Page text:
Even though I've spent some time on dionaea lately, I did not commit much of it yet, so here is a short heads up.
I'm glad worms do not use metasploit. Metasploits smb stack has improved during the last months, and now it tries to use NTLMv2 when talking to an host which claims to support 'extended security'.
If you want to play with current metasploit (3.2), you can use the following code to reset the extended security flag, so metasploit won't use it.
--- modules/python/scripts/smb/smb.py (revision 2179)
+++ modules/python/scripts/smb/smb.py (working copy)
@@ -169,6 +169,7 @@
tmp = tmp.payload
r.DialectIndex = c
+ r.Capabilities = r.Capabilities & ~CAP_EXTENDED_SECURITY
I've broken some parts of libemu's detection while fixing some denial of service issues, so you might experience problems with detection, it is cynical to break the service when fixing a denial of service flaw …
in some cases metasploit showed really strange behavior here …, I was able to trigger some weird bugs in metasploit, including a denial of service attack on metasploit
you get a 5/1 ratio: 5 fails, one success, for some reason metasploit sometimes forgot to send the payload, or send some crap which invalidated the smb protocol session (I used wireshark to confirm this misbehaviour)
While disabling 'extended security' might help if you want to test/demonstrate something, it does not fix the root cause: dionaea does not understand NTLMv2, and my approach to add support for NTLMv2 failed for various reasons:
NTLMv2 itself is rather easy to come by according to this documentation.
But, today Georg Wicherski from mwcollect asked me how he could contribute to dionaeas smb stack, as he copied dionaeas smb emulation for use in his mwcollectd honeypot.
So, there is one more on it, I'm excited to see what he comes up with.
Another challenge I faced was supporting real RPC calls, providing results based on the arguments received. Sometimes attacks use RPC to probe the remote operating system to be able to provide accurate payloads and offsets.
So, I had a look on the data format which is used to transfer remote procedure call arguments for DCE and the format is is called NDR.
Of course, python has no support for NDR, it has support for xdr, which does the same, but slightly different. After some time I actually found some docs, wrote my own ndrlib, and using the (m)idl provided by Microsoft and Samba I was even able to implement some remote procedure calls to fool smbclient to list 'virtual' shares.
smbclient -NL '\\127.0.0.1\test'
Anonymous login successful
Domain=[WORKGROUP] OS=[Windows 5.1] Server=[Windows 2000 LAN Manager]
Sharename Type Comment
--------- ---- -------
test Disk it works
test2 Disk it stillworks
As I get many probes for it, I gave ServerAlive2 a shot, but somehow my replies do not match the attackers expectations, and did not change anything …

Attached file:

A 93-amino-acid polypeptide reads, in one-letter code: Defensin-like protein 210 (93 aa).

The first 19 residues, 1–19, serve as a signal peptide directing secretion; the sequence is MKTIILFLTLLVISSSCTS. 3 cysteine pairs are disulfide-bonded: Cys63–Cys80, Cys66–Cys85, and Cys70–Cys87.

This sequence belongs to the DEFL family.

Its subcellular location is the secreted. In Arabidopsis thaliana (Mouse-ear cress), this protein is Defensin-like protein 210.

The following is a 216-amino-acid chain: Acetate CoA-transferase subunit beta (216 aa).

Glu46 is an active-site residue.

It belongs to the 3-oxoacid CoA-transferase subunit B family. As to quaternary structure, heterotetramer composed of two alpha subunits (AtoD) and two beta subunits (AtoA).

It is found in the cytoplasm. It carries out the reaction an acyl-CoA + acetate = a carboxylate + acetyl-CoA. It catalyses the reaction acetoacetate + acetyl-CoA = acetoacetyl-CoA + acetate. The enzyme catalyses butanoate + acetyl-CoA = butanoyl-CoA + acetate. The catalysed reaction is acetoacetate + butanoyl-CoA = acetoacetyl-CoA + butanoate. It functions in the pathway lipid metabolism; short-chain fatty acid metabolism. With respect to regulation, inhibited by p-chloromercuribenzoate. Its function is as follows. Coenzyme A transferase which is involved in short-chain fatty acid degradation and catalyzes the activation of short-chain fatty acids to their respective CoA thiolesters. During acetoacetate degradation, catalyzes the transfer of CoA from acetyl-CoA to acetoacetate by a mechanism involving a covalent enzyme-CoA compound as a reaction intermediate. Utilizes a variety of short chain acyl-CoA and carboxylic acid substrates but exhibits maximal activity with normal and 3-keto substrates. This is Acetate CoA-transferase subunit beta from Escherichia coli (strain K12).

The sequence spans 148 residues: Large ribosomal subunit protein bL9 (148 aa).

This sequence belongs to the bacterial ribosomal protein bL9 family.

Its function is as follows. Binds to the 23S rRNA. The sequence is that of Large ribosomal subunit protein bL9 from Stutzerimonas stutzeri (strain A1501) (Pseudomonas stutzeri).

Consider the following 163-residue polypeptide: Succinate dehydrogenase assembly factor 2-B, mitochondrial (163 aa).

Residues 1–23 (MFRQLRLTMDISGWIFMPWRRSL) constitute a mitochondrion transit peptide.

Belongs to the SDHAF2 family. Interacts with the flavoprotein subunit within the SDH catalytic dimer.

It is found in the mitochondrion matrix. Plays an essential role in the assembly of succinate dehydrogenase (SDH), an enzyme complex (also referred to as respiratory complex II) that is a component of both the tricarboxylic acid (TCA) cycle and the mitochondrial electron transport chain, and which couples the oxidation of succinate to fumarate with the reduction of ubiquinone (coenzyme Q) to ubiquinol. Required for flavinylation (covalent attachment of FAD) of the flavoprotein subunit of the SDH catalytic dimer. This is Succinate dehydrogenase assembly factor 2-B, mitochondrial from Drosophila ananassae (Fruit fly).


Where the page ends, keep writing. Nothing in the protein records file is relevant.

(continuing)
To get over it, I wrote mentioned code to list the shares …
My initial idea for dionaea was to make use of XMPP to allow a distributed setup, xmpp has the benefit of providing a secure and autenticated layer to transfer messages. All sensors join an xmpp multi user channel and report their actions in an xml format.
The database backend can be a bot, parsing the messages sent to the channel and storing them into a database.
To avoid messages from sensors getting relayed to other sensors, one can make use of muc acls and hack them not to route messages to users with a specific acl to others, in this case visitor.
If you have mates whom you want to grant access to the raw data, so they can build their own database, webinterface or whatever, you grant them some higher acl on the channel, and they can receive messages from the sensors connected.
I spent some cycles on it last year, and found libloudmouth to be useable for the sensor reporting, ejabberd2 for the serverside, and every scripting languages xmpp binds to connect a backend.
But, when I asked others for it, nobody was interested to support it, as I do not operate a sensor network myself and lack the resources required to provide a jabber server, it got abandoned.
If you are interested in creating the architecture required to operate a sensor network via xmpp, and can to deal with the ejabberd2 erlang code to hack the muc channel's message routing, give me a shout, I still think it would be worth a shot.
As I've been slightly optimistic about traffic in the beginning, I decided to run this blog with comments.
Due to lack of readers, I did not expect spambots to come by and abuse the given freedom. But of course I was wrong, starting Janurary I had to remove the first spam.
To take care, I decided to use a Completely Automated Public Turing test to tell Computers and Humans Apart. Even though the captcha provided is rather weak by default, I decided to increase the image, as captures tend to annoy myself if they are unreadable.
The good news is: spam has stopped, the bad news, the bots never gonna give you up
spambot's multiplied the traffic
Even though it does not affect operations, I feel offended …
As all bots do not GET the page and spam on the same blog entry, they are pretty easy to identify.
Current plans is to